Review| Volume 141, ISSUE 1, P3-9, November 2008

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Preterm birth and inflammation—The role of genetic polymorphisms

  • Daniela Holst
    Department of Obstetrics and Gynaecology, University Hospital of Cologne, Kerpener Strasse 34, 50924 Köln, Germany
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  • Yves Garnier
    Corresponding author at: Klinik für Frauenheilkunde und Geburtshilfe, Klinikum Osnabrück GmbH, Am Finkenhügel 1, 49076 Osnabrück, Germany. Tel.: +49 541 405 6801/221 478 4910; fax: +49 541 405 6899/221 478 4929.
    Department of Obstetrics and Gynaecology, University Hospital of Cologne, Kerpener Strasse 34, 50924 Köln, Germany
    Search for articles by this author


      Spontaneous preterm labour and preterm births are still the leading cause of perinatal morbidity and mortality in the developed world. Previous efforts to prevent preterm birth have been hampered by a poor understanding of the underlying pathophysiology, inadequate diagnostic tools and generally ineffective therapies.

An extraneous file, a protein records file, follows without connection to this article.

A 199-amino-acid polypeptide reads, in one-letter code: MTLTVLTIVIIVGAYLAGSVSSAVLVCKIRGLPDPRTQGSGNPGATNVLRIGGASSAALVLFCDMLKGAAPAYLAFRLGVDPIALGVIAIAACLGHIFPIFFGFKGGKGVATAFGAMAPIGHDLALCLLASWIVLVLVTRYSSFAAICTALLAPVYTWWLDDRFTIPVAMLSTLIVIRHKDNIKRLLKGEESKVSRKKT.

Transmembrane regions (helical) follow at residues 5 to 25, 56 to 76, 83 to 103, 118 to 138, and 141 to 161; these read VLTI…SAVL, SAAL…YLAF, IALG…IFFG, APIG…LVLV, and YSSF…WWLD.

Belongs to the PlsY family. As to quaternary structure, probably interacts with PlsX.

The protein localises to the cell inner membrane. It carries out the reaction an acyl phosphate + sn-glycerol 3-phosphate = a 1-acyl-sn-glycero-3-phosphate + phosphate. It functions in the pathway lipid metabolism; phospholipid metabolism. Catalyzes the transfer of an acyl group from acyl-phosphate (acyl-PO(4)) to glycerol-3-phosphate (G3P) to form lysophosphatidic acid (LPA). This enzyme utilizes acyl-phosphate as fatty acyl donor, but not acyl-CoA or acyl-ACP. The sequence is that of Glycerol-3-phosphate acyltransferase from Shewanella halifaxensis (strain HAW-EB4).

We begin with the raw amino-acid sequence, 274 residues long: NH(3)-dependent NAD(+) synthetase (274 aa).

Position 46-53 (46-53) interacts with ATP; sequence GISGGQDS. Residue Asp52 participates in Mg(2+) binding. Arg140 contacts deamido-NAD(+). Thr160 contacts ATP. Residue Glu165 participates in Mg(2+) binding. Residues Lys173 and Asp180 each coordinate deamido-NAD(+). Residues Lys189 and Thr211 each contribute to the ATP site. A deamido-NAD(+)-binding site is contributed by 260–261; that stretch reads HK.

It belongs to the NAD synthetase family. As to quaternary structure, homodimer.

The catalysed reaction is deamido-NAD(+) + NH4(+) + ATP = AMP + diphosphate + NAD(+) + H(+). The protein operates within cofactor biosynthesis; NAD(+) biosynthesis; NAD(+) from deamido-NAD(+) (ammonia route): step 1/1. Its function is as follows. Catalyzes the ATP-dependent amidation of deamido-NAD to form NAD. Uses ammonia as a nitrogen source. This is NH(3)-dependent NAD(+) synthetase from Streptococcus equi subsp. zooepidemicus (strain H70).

Clinical, epidemiological and experimental studies indicate that genito-urinary tract infections play a critical role in the pathogenesis of preterm birth. Moreover, intrauterine infection increases perinatal mortality and morbidity, such as cerebral palsy and chronic lung disease, significantly.
      It has recently been suggested that gene–environment interactions play a significant role in determining the risk of preterm birth. Polymorphisms of certain critical genes may be responsible for a harmful inflammatory response in those who possess them. Accordingly, polymorphisms that increase the magnitude or the duration of the inflammatory response were associated with an increased risk of preterm birth. In contrast polymorphisms that decrease the inflammatory response were associated with a lower risk of preterm birth. This article will review the current understanding of pathogenetic pathways in the aetiology of preterm birth.


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